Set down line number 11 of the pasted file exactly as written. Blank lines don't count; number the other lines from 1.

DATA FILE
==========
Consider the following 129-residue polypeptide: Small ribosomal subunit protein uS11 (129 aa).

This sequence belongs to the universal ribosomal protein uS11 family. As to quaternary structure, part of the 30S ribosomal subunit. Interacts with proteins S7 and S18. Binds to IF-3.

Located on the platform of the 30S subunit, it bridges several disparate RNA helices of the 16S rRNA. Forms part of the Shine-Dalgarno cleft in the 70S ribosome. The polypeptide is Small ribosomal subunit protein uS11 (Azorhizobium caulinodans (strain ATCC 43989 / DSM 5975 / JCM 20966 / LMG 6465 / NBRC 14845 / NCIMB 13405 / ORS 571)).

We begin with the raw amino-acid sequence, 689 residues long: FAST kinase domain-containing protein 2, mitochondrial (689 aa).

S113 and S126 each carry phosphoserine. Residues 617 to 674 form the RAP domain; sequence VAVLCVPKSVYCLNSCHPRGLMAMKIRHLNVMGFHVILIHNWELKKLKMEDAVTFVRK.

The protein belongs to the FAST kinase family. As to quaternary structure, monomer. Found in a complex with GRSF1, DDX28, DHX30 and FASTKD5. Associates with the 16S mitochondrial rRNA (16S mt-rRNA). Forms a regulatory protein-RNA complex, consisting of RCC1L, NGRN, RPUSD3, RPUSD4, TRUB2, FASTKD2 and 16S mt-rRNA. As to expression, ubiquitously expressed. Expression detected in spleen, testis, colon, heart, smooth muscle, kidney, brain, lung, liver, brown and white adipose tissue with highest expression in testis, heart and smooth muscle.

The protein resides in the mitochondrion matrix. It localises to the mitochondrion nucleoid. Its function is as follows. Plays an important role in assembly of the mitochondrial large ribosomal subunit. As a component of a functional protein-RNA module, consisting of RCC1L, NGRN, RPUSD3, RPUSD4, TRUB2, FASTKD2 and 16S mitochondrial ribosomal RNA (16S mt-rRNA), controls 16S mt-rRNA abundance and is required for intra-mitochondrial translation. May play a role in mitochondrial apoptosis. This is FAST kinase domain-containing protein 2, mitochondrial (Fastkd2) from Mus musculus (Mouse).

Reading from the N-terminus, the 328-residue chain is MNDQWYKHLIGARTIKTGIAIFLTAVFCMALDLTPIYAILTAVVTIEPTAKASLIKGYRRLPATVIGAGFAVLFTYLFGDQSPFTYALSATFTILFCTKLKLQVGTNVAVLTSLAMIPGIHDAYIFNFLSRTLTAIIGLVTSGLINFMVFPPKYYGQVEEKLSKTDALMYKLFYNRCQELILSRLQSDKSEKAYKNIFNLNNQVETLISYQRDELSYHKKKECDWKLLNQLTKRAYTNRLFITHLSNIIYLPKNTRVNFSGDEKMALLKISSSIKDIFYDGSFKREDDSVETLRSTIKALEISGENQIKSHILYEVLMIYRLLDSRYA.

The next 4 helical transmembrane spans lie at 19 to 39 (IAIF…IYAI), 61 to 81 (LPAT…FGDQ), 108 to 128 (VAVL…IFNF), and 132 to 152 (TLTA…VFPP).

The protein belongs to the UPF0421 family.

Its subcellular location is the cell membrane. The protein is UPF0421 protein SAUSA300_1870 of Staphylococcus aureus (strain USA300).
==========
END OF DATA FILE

Its subcellular location is the cell membrane. The protein is UPF0421 protein SAUSA300_1870 of Staphylococcus aureus (strain USA300).